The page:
A couple of weeks ago I received an email from some company who wanted to if I would be interested in becoming their Secret Shopper?
What they wanted me to do was to shop at various retail establishments, evaluate their service, and then write a report and they would pay me two hundred dollars and also let me keep all the stuff I bought.
Hell of a way to kick start Christmas shopping so, “Hell Yeah.” I forgot about the whole thing until a couple of days later when they contacted me again and asked for an address where they could send a check plus a number they could text me at.
Imagine my surprise when a check for $2500.00 showed up the next day, followed by a text asking me to contact them as soon as I deposited the check in my bank account.
When I got to my bank I decided to deposit it using the ATM because checks always clear faster. (mistake #1)
As soon as I made the deposit, I texted them, and they responded by telling me to check my computer for an email with step by step instructions.
While driving home, small warning bells started going off in my head, hey, who the hell sends $2500 to someone they don’t know? However, when I opened up the email, their instructions were quite detailed and looked very official.
The first thing that they wanted me to do was to pay myself $200.00 and then go to the closest Wal-Mart and spend $50.00 at the closest as soon as possible. Next, they wanted me to go to Western Union and send a MoneyGram for a thousand dollars each to 2 two mystery shoppers. Once these tasks were completed, they then wanted me to compose a short written report about how I was treated at Wal-Mart and Western Union and then email it to them.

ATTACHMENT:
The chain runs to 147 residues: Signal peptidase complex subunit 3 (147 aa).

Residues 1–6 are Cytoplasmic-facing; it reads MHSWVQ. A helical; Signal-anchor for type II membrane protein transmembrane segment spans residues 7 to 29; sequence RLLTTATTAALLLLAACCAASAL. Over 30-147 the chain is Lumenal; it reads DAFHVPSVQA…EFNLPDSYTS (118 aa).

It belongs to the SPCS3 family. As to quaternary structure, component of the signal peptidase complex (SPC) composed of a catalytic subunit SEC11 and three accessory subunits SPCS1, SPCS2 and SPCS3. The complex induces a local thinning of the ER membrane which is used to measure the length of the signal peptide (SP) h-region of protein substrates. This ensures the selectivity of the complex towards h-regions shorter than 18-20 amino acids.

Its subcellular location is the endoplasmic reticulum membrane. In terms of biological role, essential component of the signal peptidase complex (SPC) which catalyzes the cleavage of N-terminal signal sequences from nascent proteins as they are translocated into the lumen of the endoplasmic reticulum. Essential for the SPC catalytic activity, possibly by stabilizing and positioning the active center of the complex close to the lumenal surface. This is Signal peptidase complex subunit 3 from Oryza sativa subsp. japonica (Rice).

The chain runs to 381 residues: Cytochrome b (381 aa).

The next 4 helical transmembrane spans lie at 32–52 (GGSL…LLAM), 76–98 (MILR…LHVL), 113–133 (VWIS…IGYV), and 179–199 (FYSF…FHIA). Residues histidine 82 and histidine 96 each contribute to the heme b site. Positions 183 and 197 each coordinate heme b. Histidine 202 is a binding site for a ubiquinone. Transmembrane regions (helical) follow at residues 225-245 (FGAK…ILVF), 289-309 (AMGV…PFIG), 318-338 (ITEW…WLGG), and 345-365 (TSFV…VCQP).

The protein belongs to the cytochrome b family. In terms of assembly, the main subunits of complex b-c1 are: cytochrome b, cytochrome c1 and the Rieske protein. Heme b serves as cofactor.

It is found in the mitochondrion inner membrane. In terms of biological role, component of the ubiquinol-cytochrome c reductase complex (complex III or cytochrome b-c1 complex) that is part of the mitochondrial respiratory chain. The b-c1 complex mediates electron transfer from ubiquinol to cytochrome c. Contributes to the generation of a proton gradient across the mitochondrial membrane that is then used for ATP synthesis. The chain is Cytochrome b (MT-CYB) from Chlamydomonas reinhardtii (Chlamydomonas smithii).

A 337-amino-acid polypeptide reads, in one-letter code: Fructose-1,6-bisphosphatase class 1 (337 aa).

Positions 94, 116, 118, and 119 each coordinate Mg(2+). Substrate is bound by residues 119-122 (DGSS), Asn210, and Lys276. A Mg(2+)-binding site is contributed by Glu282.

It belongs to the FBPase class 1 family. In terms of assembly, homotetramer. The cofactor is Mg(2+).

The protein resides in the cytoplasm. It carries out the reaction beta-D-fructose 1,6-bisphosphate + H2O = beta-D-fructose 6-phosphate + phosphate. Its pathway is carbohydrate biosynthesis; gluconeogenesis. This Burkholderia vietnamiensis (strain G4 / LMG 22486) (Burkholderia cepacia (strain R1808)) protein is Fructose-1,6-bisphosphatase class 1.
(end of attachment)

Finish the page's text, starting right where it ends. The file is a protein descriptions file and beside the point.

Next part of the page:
This all seemed a little weird but as long as the check cleared in the next day or so, what did I care.
When I asked them how many of these assignments I could expect before Christmas, they said it all depended on how quickly I completed my first two assignments, but I, of course, wasn’t going to do anything until that check cleared.
Still feeling weird about it, I forwarded a copy of their instructions to our CFO Ric Hindes and asked for his advice. Rick said that it sure smelled like a scam, but he couldn’t figure out what they were scamming about.
I then decided to run it by my bank manager, and she said that it had all the signs of a scam and if I had made the deposit inside, they could call the bank the check was written on to see if there were sufficient funds to cover it.
She then explained that by law, they couldn’t hold a check for more than 24 hours, which meant that the funds would be available to me by 5:00 PM the next day. However, she added, if I were you, I wouldn’t use any of the money because it could take up to a week to know if the check was any good, and you’re responsible for any of the funds you used if it bounces.
CLANG ClANG! Ahhh, there it is, that’s why the so-called company wanted me to complete my assignment quickly. Their goal was to get me to wire two checks for a thousand dollars to their worker bees before the week was up, and then they’d disappear.